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​Purr-fecting Pain Management

Evaluation of the perioperative analgesic efficacy of buprenorphine, compared with butorphanol, in cats.

Warne L; Beths T; Holm M; Carter JE & Banquier SH (2014). JAVMA 245(2), 195-202
DOI: 10.2460/javma.245.2.195


A randomly allocated, 2 phase, blinded trial to assess the hypothesis that buprenorphine provides superior analgesia to butorphanol following ovariohysterectomy in the cat.


0.02mg/kg buprenorphine administered IM at the time of premedication and repeated at the time of wound closure provides superior analgesia to butorphanol and the effects persist for at least 6 hours following feline OVH.


Healthy, client owned, domestic cats admitted for routine ovariohysterectomy (OVH) at a university teaching hospital were randomly allocated to receive either 0.02mg/kg buprenorphine intramuscularly (IM) or butorphanol (0.4mg/kg) IM together with medetomidine (15mcg/kg) IM prior to anaesthetic induction and surgery.

Phase 1

Animals admitted during Phase 1 of the trial received a single dose of either buprenorphine (4 cats) or butorphanol (6 cats) 30 minutes prior to induction.  Animals admitted to Phase 1 were administered 0.075mg/kg atipamezole 10 minutes after extubation.  This dose was chosen with the aim of antagonising the analgesic effects of the medetomidine.

Phase 2

Cats allocated to Phase 2 received buprenorphine (14 animals) or butorphanol (15 animals) as per Phase 1, followed by a second, identical, dose at the time of wound closure. 0.037mg/kg atipamezole was administered 10 minutes post extubation.  A lower dose of atipamezole was selected for Phase 2 as it was considered that the higher dose used in Phase 1 may have contributed to excessive excitement interfering with the pain scoring.


All animals were evaluated for quality of sedation 20 minutes after premedication. 30 minutes post premedication the patients induced with intravenous propofol administered to effect until intubation could be performed without a cough reflex.   Cats were maintained on isoflurane in oxygen.  Anaesthetic depth and physiological variables (ECG; heart rate; respiratory rate; end tidal carbon dioxide; oxygen saturation and oscillometric blood pressure) were assessed every 5 minutes during anaesthesia.

Pain assessment

Pain assessment, using the validated UNESP Botucatu multidimensional composite pain scale (pshychomotor changes; protection of the wound area; physiological variables; vocal expression of pain), was performed prior to premedication (baseline) and then at 20, 60, 120, 180, 240, 300 & 360 minutes following extubation. 

Rescue analgesia

Methadone (0.2mg/kg intravenously) plus meloxicam (0.2mg/kg subcutaneously) was administered if the total pain score was 9 or greater out of a maximum possible score of 28.  Animals receiving rescue analgesia were excluded from further participation in the study at that point. 

Animals that were still pain free following assessment at 6 hours post extubation were administered meloxicam (0.2mg/kg) subcutaneously.

The same anaesthetist, who was blind to the opioid administered, performed all sedation evaluations, intubations, monitoring and pain assessments.  The same surgeon performed all OVHs.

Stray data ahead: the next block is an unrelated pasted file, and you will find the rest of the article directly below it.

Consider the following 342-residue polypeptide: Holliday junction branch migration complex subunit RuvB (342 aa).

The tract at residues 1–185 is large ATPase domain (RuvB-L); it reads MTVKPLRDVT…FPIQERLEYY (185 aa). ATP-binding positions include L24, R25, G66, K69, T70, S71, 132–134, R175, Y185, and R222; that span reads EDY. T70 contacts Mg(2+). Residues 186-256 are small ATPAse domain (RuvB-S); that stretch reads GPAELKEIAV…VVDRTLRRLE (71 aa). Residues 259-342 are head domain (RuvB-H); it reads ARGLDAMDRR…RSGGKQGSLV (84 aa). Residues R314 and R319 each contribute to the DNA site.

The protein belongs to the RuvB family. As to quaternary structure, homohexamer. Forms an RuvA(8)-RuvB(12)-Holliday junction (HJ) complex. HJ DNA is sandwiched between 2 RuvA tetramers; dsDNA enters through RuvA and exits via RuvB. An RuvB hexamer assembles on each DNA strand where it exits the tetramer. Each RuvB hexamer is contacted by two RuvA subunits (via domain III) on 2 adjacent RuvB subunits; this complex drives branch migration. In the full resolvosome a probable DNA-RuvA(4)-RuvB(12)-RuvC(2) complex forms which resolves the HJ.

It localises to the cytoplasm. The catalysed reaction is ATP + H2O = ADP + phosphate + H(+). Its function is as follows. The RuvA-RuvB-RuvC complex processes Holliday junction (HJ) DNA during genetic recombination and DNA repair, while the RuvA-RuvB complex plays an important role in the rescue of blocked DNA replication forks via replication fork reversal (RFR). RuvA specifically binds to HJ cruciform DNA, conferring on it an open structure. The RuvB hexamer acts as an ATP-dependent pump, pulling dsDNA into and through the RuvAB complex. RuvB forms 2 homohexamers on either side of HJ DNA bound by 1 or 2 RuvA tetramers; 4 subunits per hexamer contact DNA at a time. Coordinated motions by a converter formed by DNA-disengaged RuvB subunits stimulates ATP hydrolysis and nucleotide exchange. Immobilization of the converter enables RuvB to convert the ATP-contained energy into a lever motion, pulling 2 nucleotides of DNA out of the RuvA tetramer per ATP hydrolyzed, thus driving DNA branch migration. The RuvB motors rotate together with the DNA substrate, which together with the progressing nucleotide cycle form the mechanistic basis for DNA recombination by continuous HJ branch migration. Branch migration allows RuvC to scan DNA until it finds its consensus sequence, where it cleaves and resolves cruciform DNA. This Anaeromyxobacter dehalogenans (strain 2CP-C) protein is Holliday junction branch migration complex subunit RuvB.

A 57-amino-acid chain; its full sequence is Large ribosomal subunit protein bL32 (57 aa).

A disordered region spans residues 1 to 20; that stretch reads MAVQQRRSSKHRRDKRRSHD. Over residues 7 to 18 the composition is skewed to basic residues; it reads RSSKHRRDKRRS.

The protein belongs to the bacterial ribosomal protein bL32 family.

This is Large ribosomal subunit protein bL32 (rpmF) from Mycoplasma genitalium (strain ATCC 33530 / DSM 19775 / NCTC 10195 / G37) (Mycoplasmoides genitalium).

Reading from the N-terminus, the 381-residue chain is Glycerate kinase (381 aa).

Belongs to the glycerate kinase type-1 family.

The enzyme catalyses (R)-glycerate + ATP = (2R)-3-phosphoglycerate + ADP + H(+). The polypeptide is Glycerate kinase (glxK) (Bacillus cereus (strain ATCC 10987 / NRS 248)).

Phase 1

A total of 10 cats were allocated to Phase 1 (4 received buprenorphine and 6 were administered butorphanol) but this stage of the study was discontinued as all cats required rescue analgesia: 9 animals at 20 minutes post extubation, and one cat in the butorphanol group at 120 minutes.

The mean total pain score for each group at 20 minutes was as follows:

Buprenorphine (n=4): Median pain score of 13.5
Butorphanol (n=6): Median pain score of 14.5.

There was no significant difference between treatments.

Phase 2

30 cats were enrolled, 15 for each treatment group. 1 cat was excluded from the buprenorphine group as it had evidence of previous OVH.

At 20 minutes post extubation there was a significant difference (p=0.001) in pain scores:

Buprenorphine (n=14): Median pain score of 3.5
Butorphanol (n=15): Median pain score of 11

All cats allocated to the butorphanol group required rescue analgesia at 20 minutes post-extubation. No cat allocated to the buprenorphine treatment group required rescue analgesia at any timepoint.


The hypothesis that buprenorphine provides superior analgesia to butorphanol following ovariohysterectomy in the cat was not confirmed in Phase 1 as both drugs provided inadequate postoperative analgesia and rescue treatment was necessary.  However, Phase 2 confirmed the hypothesis, with 0.02mg/kg buprenorphine administered at premedication and again at wound closure providing significantly superior analgesia to 2 similarly timed treatments with butorphanol (0.4mg/kg each dose).

The inadequate analgesia following the single administration of 0.02mg/kg buprenorphine in Phase 1 may have been due to this dose being sub-analgesic or as a result of insufficient duration of action.  Therefore, a single dose of 0.04mg/kg buprenorphine may have provided acceptable analgesia.


0.02mg/kg buprenorphine administered IM at the time of premedication and repeated at the time of wound closure provides superior analgesia to butorphanol and the effects persist for at least 6 hours following feline OVH.

Article by
Dr. Karen Heskin

Veterinary Technical Manager, Jurox UK

Originally published: Thursday, 25th October 2018

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